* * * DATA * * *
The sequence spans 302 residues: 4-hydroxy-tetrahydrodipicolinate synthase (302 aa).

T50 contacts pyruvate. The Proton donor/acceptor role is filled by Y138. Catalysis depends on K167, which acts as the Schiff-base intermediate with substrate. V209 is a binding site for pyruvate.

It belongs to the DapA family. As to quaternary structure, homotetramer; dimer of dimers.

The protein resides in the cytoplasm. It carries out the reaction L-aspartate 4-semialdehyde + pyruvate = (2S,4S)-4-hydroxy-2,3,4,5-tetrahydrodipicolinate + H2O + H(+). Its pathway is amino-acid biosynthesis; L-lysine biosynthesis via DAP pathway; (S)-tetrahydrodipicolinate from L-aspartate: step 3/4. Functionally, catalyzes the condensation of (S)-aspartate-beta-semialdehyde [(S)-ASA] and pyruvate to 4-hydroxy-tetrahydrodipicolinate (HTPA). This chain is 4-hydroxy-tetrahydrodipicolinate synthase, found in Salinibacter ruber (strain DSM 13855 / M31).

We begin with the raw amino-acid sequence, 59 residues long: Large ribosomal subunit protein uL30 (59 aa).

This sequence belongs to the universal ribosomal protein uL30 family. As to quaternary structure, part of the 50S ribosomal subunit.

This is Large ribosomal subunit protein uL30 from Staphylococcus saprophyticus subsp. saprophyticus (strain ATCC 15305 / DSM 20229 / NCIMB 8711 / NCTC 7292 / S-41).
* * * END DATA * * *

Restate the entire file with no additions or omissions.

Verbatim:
The sequence spans 302 residues: 4-hydroxy-tetrahydrodipicolinate synthase (302 aa).

T50 contacts pyruvate. The Proton donor/acceptor role is filled by Y138. Catalysis depends on K167, which acts as the Schiff-base intermediate with substrate. V209 is a binding site for pyruvate.

It belongs to the DapA family. As to quaternary structure, homotetramer; dimer of dimers.

The protein resides in the cytoplasm. It carries out the reaction L-aspartate 4-semialdehyde + pyruvate = (2S,4S)-4-hydroxy-2,3,4,5-tetrahydrodipicolinate + H2O + H(+). Its pathway is amino-acid biosynthesis; L-lysine biosynthesis via DAP pathway; (S)-tetrahydrodipicolinate from L-aspartate: step 3/4. Functionally, catalyzes the condensation of (S)-aspartate-beta-semialdehyde [(S)-ASA] and pyruvate to 4-hydroxy-tetrahydrodipicolinate (HTPA). This chain is 4-hydroxy-tetrahydrodipicolinate synthase, found in Salinibacter ruber (strain DSM 13855 / M31).

We begin with the raw amino-acid sequence, 59 residues long: Large ribosomal subunit protein uL30 (59 aa).

This sequence belongs to the universal ribosomal protein uL30 family. As to quaternary structure, part of the 50S ribosomal subunit.

This is Large ribosomal subunit protein uL30 from Staphylococcus saprophyticus subsp. saprophyticus (strain ATCC 15305 / DSM 20229 / NCIMB 8711 / NCTC 7292 / S-41).